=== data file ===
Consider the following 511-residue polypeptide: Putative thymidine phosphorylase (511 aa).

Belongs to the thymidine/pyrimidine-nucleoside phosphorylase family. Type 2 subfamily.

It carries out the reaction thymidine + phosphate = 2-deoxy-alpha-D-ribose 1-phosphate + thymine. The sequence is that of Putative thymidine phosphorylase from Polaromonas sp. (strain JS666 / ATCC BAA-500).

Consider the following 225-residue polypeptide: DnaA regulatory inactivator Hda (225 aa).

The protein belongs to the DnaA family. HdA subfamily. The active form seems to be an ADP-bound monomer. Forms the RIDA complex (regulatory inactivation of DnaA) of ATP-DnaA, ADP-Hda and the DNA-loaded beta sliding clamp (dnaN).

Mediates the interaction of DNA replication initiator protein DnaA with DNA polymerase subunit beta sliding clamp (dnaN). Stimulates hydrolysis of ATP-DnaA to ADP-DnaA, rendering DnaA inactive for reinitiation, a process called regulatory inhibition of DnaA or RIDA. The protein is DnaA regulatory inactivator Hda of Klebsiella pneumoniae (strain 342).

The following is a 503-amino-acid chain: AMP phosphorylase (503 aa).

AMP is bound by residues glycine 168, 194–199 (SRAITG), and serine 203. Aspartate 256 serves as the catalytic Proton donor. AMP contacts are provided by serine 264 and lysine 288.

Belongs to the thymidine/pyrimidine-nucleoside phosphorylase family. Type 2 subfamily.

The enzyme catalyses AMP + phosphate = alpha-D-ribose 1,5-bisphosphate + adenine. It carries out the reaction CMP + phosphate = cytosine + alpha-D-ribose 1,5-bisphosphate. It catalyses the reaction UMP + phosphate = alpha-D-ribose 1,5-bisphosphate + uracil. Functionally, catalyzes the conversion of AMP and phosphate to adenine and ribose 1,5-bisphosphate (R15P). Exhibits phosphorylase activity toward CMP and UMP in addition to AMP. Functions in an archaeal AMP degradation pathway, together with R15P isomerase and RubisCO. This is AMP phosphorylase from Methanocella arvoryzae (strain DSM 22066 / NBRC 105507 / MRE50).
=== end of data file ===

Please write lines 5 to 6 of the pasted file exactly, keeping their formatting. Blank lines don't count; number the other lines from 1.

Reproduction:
The protein belongs to the DnaA family. HdA subfamily. The active form seems to be an ADP-bound monomer. Forms the RIDA complex (regulatory inactivation of DnaA) of ATP-DnaA, ADP-Hda and the DNA-loaded beta sliding clamp (dnaN).

Mediates the interaction of DNA replication initiator protein DnaA with DNA polymerase subunit beta sliding clamp (dnaN). Stimulates hydrolysis of ATP-DnaA to ADP-DnaA, rendering DnaA inactive for reinitiation, a process called regulatory inhibition of DnaA or RIDA. The protein is DnaA regulatory inactivator Hda of Klebsiella pneumoniae (strain 342).